And is it not a first-fruit of this knowledge, that the thoughts of those who are plunged into the fires of a pure devotion fly upwards as surely as the sparks? Nothing but the dross, the grosser earthly part is purged away by their ever-chastening sorrow, which is, in truth, a discipline for finer souls. For did there ever yet live the man or woman who, loving truly, has suffered, and the fires burnt out, has not risen Phoenix-like from their ashes, purer and better, and holding in the heart a bright, undying hope? Never; for these have walked bare-footed upon the holy ground, it is the flames from the Altar that have purged them and left their own light within! And surely this holds also good of those who have loved and lost, of those who have been scorned or betrayed; of the suffering army that cry aloud of the empty bitterness of life and dare not hope beyond. They do not understand that having once loved truly it is not possible that they should altogether lose: that there is to their pain and the dry-rot of their hopes, as to everything else in Nature, an end object. Shall the soul be immortal, and its best essence but a thing of air? Shall the one thought by day and the one dream by night, the ethereal star which guides us across life’s mirage, and which will still shine serene at the moment of our fall from the precipice of Time: shall this alone, amidst all that makes us what we are, be chosen out to see corruption, to be cast off and forgotten in the grave? Never! There, by the workings of a Providence we cannot understand, that mighty germ awaits fruition. There, too, shall we know the wherefore of our sorrow at which, sad-eyed, we now so often wonder: there shall we kiss the rod that smote us, and learn the glorious uses and pluck the glowing fruits of an affliction, that on earth filled us with such sick longing, and such an aching pain.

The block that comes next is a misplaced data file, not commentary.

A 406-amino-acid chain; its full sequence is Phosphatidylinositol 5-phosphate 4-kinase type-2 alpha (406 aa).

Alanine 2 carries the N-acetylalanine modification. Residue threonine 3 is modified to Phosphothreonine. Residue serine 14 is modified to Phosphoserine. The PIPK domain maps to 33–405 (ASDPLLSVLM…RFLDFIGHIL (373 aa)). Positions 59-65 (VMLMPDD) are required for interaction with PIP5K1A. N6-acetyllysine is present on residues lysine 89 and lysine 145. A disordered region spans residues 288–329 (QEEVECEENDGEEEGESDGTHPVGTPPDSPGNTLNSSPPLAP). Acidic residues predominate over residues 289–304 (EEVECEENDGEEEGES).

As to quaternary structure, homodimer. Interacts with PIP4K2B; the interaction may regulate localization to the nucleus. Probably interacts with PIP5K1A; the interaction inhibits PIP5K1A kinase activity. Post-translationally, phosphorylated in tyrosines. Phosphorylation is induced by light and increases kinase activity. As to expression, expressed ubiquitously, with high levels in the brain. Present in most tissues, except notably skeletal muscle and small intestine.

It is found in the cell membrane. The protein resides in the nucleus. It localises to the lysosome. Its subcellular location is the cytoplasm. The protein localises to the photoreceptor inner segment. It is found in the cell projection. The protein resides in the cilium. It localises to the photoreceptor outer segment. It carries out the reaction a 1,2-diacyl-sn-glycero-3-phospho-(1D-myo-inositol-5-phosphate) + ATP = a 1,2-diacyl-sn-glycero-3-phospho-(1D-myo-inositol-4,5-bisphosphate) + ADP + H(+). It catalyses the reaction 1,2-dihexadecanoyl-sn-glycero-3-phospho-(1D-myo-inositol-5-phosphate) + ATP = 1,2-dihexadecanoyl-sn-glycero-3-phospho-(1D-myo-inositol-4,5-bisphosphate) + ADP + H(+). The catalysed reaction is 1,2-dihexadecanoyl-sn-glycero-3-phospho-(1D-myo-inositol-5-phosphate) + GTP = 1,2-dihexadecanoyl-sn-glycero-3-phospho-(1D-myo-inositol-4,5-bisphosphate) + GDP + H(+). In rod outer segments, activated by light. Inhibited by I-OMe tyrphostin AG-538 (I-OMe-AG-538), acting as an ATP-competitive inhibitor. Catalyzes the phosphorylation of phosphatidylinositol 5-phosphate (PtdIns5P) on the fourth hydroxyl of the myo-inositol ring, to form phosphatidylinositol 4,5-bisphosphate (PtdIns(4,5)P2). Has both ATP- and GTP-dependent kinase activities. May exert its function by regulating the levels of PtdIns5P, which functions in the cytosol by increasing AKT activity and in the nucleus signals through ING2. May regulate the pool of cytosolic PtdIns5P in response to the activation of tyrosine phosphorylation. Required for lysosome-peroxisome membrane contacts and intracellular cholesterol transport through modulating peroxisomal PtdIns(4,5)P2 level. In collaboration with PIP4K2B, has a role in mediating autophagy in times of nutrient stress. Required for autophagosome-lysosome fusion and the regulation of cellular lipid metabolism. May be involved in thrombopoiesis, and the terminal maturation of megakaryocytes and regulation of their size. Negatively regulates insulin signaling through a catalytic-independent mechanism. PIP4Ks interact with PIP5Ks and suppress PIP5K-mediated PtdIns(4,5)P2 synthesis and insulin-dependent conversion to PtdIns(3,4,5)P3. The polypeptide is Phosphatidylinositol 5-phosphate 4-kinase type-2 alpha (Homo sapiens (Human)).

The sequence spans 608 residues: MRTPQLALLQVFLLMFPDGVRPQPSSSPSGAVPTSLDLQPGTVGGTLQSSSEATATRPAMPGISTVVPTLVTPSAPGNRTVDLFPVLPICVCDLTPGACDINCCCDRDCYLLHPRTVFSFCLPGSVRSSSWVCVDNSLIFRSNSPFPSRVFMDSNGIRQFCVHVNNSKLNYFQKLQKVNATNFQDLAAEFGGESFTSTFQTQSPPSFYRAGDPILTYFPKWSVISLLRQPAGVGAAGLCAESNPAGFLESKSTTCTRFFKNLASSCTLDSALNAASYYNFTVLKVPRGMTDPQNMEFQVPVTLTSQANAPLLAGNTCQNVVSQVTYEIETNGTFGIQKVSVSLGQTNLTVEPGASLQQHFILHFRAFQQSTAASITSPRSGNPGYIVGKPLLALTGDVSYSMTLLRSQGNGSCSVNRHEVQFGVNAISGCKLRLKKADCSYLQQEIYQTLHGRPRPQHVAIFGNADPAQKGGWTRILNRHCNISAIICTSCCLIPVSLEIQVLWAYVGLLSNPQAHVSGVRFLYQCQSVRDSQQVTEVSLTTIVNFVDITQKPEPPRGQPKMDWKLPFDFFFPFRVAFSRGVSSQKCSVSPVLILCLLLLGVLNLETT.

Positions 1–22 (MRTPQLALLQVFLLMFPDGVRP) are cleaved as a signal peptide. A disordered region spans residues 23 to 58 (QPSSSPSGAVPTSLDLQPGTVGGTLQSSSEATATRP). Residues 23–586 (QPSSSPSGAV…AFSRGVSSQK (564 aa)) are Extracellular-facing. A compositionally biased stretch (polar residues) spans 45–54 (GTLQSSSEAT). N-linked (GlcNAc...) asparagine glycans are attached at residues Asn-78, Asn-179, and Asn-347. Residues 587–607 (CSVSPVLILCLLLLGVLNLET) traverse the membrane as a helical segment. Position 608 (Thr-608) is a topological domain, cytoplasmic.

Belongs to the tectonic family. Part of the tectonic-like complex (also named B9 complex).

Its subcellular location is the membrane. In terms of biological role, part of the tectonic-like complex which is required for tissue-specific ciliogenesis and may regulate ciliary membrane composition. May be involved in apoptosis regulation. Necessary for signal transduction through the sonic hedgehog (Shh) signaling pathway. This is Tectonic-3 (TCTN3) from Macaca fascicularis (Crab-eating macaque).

Let the long-suffering reader forgive these pages of speculative writing, for the subject is a tempting one, and full of interest for us mortals. Indeed, it may chance that, if he or she is more than five-and-twenty, these lines may even have been read without impatience, for there are many who have the memory of a lost Angela hidden away somewhere in the records of their past, and who are fain, in the breathing spaces of their lives, to dream that they will find her wandering in that wide Eternity where “all human barriers fall, all human relations end, and love ceases to be a crime.”
The morning after the vessel left Dartmouth brought with it lovely weather, brisk and clear, with a fresh breeze that just topped the glittering swell with white. There was, however, a considerable roll on the ship, and those poor wretches, who for their sins are given to sea-sickness, were not yet happy. Presently Arthur observed the pretty black-eyed girl—poor thing, she did not look very pretty now—creep